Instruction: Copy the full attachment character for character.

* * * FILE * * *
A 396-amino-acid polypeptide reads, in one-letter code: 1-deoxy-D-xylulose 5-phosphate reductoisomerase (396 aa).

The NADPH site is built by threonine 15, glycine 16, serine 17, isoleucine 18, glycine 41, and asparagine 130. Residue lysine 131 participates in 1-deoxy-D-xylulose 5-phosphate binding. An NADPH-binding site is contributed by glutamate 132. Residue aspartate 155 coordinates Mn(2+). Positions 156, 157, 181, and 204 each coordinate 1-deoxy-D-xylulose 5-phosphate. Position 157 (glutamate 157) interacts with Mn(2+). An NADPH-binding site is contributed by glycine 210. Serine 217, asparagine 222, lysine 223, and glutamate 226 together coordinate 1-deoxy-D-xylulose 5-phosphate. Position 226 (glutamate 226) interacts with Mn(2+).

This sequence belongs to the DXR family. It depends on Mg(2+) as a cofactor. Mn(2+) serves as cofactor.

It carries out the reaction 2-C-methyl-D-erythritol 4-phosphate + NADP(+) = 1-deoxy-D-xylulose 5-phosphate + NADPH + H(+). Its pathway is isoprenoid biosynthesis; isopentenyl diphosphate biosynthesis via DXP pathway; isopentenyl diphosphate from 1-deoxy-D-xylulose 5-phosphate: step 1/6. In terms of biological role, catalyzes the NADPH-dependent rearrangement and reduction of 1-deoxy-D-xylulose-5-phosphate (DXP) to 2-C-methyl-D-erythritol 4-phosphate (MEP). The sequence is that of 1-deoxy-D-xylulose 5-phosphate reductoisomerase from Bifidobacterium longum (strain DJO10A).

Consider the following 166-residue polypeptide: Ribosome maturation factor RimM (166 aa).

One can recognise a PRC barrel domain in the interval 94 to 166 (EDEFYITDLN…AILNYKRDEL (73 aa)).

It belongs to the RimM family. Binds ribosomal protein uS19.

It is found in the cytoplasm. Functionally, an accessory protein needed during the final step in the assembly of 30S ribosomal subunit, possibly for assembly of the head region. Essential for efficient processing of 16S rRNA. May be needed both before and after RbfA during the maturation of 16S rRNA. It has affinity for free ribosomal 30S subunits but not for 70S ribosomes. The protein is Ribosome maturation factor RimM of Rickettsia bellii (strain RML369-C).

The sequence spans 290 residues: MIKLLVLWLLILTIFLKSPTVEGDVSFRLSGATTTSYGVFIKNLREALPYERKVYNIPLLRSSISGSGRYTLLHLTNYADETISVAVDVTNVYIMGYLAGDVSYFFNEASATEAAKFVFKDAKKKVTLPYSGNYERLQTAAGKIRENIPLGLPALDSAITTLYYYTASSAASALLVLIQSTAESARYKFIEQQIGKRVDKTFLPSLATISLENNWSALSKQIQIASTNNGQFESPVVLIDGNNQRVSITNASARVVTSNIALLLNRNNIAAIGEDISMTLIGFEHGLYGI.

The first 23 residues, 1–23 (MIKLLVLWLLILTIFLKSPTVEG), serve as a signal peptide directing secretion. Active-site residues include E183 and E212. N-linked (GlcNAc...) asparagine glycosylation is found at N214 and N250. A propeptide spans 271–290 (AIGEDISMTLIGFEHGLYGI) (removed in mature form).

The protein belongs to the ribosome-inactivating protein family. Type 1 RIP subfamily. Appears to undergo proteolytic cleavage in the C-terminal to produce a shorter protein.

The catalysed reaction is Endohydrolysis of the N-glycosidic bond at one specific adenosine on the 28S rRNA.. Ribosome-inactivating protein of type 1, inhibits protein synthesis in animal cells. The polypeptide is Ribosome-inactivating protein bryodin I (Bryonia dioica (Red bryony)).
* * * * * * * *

A 396-amino-acid polypeptide reads, in one-letter code: 1-deoxy-D-xylulose 5-phosphate reductoisomerase (396 aa).

The NADPH site is built by threonine 15, glycine 16, serine 17, isoleucine 18, glycine 41, and asparagine 130. Residue lysine 131 participates in 1-deoxy-D-xylulose 5-phosphate binding. An NADPH-binding site is contributed by glutamate 132. Residue aspartate 155 coordinates Mn(2+). Positions 156, 157, 181, and 204 each coordinate 1-deoxy-D-xylulose 5-phosphate. Position 157 (glutamate 157) interacts with Mn(2+). An NADPH-binding site is contributed by glycine 210. Serine 217, asparagine 222, lysine 223, and glutamate 226 together coordinate 1-deoxy-D-xylulose 5-phosphate. Position 226 (glutamate 226) interacts with Mn(2+).

This sequence belongs to the DXR family. It depends on Mg(2+) as a cofactor. Mn(2+) serves as cofactor.

It carries out the reaction 2-C-methyl-D-erythritol 4-phosphate + NADP(+) = 1-deoxy-D-xylulose 5-phosphate + NADPH + H(+). Its pathway is isoprenoid biosynthesis; isopentenyl diphosphate biosynthesis via DXP pathway; isopentenyl diphosphate from 1-deoxy-D-xylulose 5-phosphate: step 1/6. In terms of biological role, catalyzes the NADPH-dependent rearrangement and reduction of 1-deoxy-D-xylulose-5-phosphate (DXP) to 2-C-methyl-D-erythritol 4-phosphate (MEP). The sequence is that of 1-deoxy-D-xylulose 5-phosphate reductoisomerase from Bifidobacterium longum (strain DJO10A).

Consider the following 166-residue polypeptide: Ribosome maturation factor RimM (166 aa).

One can recognise a PRC barrel domain in the interval 94 to 166 (EDEFYITDLN…AILNYKRDEL (73 aa)).

It belongs to the RimM family. Binds ribosomal protein uS19.

It is found in the cytoplasm. Functionally, an accessory protein needed during the final step in the assembly of 30S ribosomal subunit, possibly for assembly of the head region. Essential for efficient processing of 16S rRNA. May be needed both before and after RbfA during the maturation of 16S rRNA. It has affinity for free ribosomal 30S subunits but not for 70S ribosomes. The protein is Ribosome maturation factor RimM of Rickettsia bellii (strain RML369-C).

The sequence spans 290 residues: MIKLLVLWLLILTIFLKSPTVEGDVSFRLSGATTTSYGVFIKNLREALPYERKVYNIPLLRSSISGSGRYTLLHLTNYADETISVAVDVTNVYIMGYLAGDVSYFFNEASATEAAKFVFKDAKKKVTLPYSGNYERLQTAAGKIRENIPLGLPALDSAITTLYYYTASSAASALLVLIQSTAESARYKFIEQQIGKRVDKTFLPSLATISLENNWSALSKQIQIASTNNGQFESPVVLIDGNNQRVSITNASARVVTSNIALLLNRNNIAAIGEDISMTLIGFEHGLYGI.

The first 23 residues, 1–23 (MIKLLVLWLLILTIFLKSPTVEG), serve as a signal peptide directing secretion. Active-site residues include E183 and E212. N-linked (GlcNAc...) asparagine glycosylation is found at N214 and N250. A propeptide spans 271–290 (AIGEDISMTLIGFEHGLYGI) (removed in mature form).

The protein belongs to the ribosome-inactivating protein family. Type 1 RIP subfamily. Appears to undergo proteolytic cleavage in the C-terminal to produce a shorter protein.

The catalysed reaction is Endohydrolysis of the N-glycosidic bond at one specific adenosine on the 28S rRNA.. Ribosome-inactivating protein of type 1, inhibits protein synthesis in animal cells. The polypeptide is Ribosome-inactivating protein bryodin I (Bryonia dioica (Red bryony)).